|                               |                      |               MIG M. |
|   0  Tesla T4            On   | 00000000:00:1E.0 Off |                    0 |
| N/A   57C    P0    72W /  70W |  13750MiB / 15109MiB |    100%      Default |
|                               |                      |                  N/A |
| Processes:                                                                  |
|  GPU   GI   CI        PID   Type   Process name                  GPU Memory |
|        ID   ID                                                   Usage      |
|    0   N/A  N/A    119154      C   /home/venv/bin/python           13747MiB |
❯ echo http://${INGRESS_HOST}:${INGRESS_PORT}/v1/models/${MODEL_NAME}:predict

Python Script to hit the inference endpoint and saving the results

import requests
import json
import numpy as np
from PIL import Image
input = {
	"instances": [
			"data": "a cat on a farm"
headers= {
	"Host": ""
url = ""
response =, data=json.dumps(input), headers=headers)
# with open("raw.txt", "w") as f:
# 	f.write(response.text)
# with open("raw.txt", "r") as f:
# 	a =
image = Image.fromarray(np.array(json.loads(response.text)['predictions'][0], dtype="uint8"))"out.jpg")





That’s it ! We have deployed SDXL on KServe on Kubernetes on EKS !

Monitoring the Deployment

Nvidia DCGM (Data Center GPU Manager)


During the cluster creation process, the NVIDIA device plugin will get installed. You will need to remove it after cluster creation because we will use the NVIDIA GPU Operator instead.

k get ds -n kube-system
kubectl -n kube-system delete daemonset nvidia-device-plugin-daemonset

What is a DaemonSet?

A DaemonSet is a controller that ensures that the pod runs on all the nodes of the cluster. If a node is added/removed from a cluster, DaemonSet automatically adds/deletes the pod.


kubectl create namespace gpu-operator
curl > dcgm-metrics.csv
kubectl create configmap metrics-config -n gpu-operator --from-file=dcgm-metrics.csv
helm repo add nvidia && helm repo update
helm install --wait \
	--generate-name -n gpu-operator \
	--create-namespace nvidia/gpu-operator \
	--set ""=metrics-config \
	--set "dcgmExporter.env[0].name"=DCGM_EXPORTER_COLLECTORS \
	--set "dcgmExporter.env[0].value"=/etc/dcgm-exporter/dcgm-metrics.csv \
	--set toolkit.enabled=false
kubectl -n gpu-operator logs -f $(kubectl -n gpu-operator get pods | grep dcgm | cut -d ' ' -f 1 | head -n 1)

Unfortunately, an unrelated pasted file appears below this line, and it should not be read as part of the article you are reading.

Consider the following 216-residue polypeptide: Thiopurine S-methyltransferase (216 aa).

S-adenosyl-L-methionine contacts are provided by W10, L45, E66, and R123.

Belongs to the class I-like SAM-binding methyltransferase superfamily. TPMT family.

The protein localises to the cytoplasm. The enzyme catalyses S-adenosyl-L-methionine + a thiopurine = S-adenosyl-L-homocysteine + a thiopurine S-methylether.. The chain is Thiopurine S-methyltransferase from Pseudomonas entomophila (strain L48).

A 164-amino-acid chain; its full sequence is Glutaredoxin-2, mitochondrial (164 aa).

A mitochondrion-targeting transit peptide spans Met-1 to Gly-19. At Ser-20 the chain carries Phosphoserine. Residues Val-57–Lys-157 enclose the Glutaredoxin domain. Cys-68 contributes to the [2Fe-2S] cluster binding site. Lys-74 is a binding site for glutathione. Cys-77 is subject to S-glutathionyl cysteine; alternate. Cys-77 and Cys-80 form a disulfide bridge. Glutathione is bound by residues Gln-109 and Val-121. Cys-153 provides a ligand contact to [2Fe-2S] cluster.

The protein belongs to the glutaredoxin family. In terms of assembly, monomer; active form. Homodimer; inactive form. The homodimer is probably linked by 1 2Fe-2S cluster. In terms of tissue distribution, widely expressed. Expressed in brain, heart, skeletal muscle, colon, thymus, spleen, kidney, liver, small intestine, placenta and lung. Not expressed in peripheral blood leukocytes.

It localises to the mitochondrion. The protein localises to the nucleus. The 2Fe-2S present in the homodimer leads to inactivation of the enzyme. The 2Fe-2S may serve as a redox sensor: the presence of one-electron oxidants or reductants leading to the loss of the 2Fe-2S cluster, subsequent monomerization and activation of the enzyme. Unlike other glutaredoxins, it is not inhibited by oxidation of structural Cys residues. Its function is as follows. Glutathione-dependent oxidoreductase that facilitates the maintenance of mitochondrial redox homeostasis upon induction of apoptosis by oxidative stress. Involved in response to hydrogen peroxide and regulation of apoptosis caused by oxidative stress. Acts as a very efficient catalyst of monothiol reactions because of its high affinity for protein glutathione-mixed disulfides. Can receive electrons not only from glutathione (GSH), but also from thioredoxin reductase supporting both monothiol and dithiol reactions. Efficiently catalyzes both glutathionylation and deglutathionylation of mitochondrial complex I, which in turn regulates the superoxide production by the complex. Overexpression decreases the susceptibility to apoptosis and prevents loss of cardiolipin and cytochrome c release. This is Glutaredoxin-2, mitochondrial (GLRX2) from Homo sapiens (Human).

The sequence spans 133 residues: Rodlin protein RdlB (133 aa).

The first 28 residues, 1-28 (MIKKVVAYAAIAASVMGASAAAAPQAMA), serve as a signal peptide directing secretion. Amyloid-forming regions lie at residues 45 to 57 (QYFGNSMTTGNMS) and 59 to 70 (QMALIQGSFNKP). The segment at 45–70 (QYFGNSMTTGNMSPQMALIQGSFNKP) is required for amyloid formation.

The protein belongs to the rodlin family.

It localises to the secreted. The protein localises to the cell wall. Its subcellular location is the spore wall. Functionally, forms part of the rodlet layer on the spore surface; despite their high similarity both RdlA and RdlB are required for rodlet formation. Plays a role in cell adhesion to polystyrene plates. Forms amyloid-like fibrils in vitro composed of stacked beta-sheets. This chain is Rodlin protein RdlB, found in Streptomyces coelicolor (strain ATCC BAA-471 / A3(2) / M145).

❯ kubectl -n gpu-operator logs -f $(kubectl -n gpu-operator get pods | grep dcgm | cut -d ' ' -f 1 | head -n 1)
Defaulted container "nvidia-dcgm-exporter" out of: nvidia-dcgm-exporter, toolkit-validation (init)
time="2023-10-12T15:27:05Z" level=info msg="Starting dcgm-exporter"
time="2023-10-12T15:27:05Z" level=info msg="DCGM successfully initialized!"
time="2023-10-12T15:27:05Z" level=info msg="Collecting DCP Metrics"
time="2023-10-12T15:27:05Z" level=info msg="No configmap data specified, falling back to metric file /etc/dcgm-exporter/dcgm-metrics.csv"
time="2023-10-12T15:27:05Z" level=info msg="Initializing system entities of type: GPU"
time="2023-10-12T15:27:05Z" level=info msg="Initializing system entities of type: NvSwitch"
time="2023-10-12T15:27:05Z" level=info msg="Not collecting switch metrics: no switches to monitor"
time="2023-10-12T15:27:05Z" level=info msg="Initializing system entities of type: NvLink"
time="2023-10-12T15:27:05Z" level=info msg="Not collecting link metrics: no switches to monitor"
time="2023-10-12T15:27:05Z" level=info msg="Kubernetes metrics collection enabled!"
time="2023-10-12T15:27:05Z" level=info msg="Pipeline starting"
time="2023-10-12T15:27:05Z" level=info msg="Starting webserver"

Modify Prometheus to collect logs from DGCA


Add the following

    - honor_labels: true
      job_name: 'kubernetes-pod-dcgm-exporter'
      sample_limit: 10000
      metrics_path: /api/v1/metrics/prometheus
      - role: pod
      - source_labels: [__meta_kubernetes_pod_container_name]
        action: keep
        regex: '^DCGM.*$'
      - source_labels: [__address__]
        action: replace
        regex: ([^:]+)(?::\d+)?
        replacement: ${1}:9400
        target_label: __address__
      - action: labelmap
        regex: __meta_kubernetes_pod_label_(.+)
      - action: replace
        - __meta_kubernetes_namespace
        target_label: Namespace
      - source_labels: [__meta_kubernetes_pod]
        action: replace
        target_label: pod
      - action: replace
        - __meta_kubernetes_pod_container_name
        target_label: container_name
      - action: replace
        - __meta_kubernetes_pod_controller_name
        target_label: pod_controller_name
      - action: replace
        - __meta_kubernetes_pod_controller_kind
        target_label: pod_controller_kind
      - action: replace
        - __meta_kubernetes_pod_phase
        target_label: pod_phase
      - action: replace
        - __meta_kubernetes_pod_node_name
        target_label: NodeName
k apply -f prometheus.yaml
kubectl port-forward svc/prometheus 9090:9090 -n istio-system

Open http://localhost:9090



The metrics can be viewed on Grafana as well!

kubectl port-forward svc/grafana 3000:3000 -n istio-system

Download DCGM Grafana Dashboard JSON from and import it in Grafana


Under Load





kubectl port-forward svc/kiali 20001:20001 -n istio-system




Grafana Metrics for Istio



Metrics for the SDXL Deployment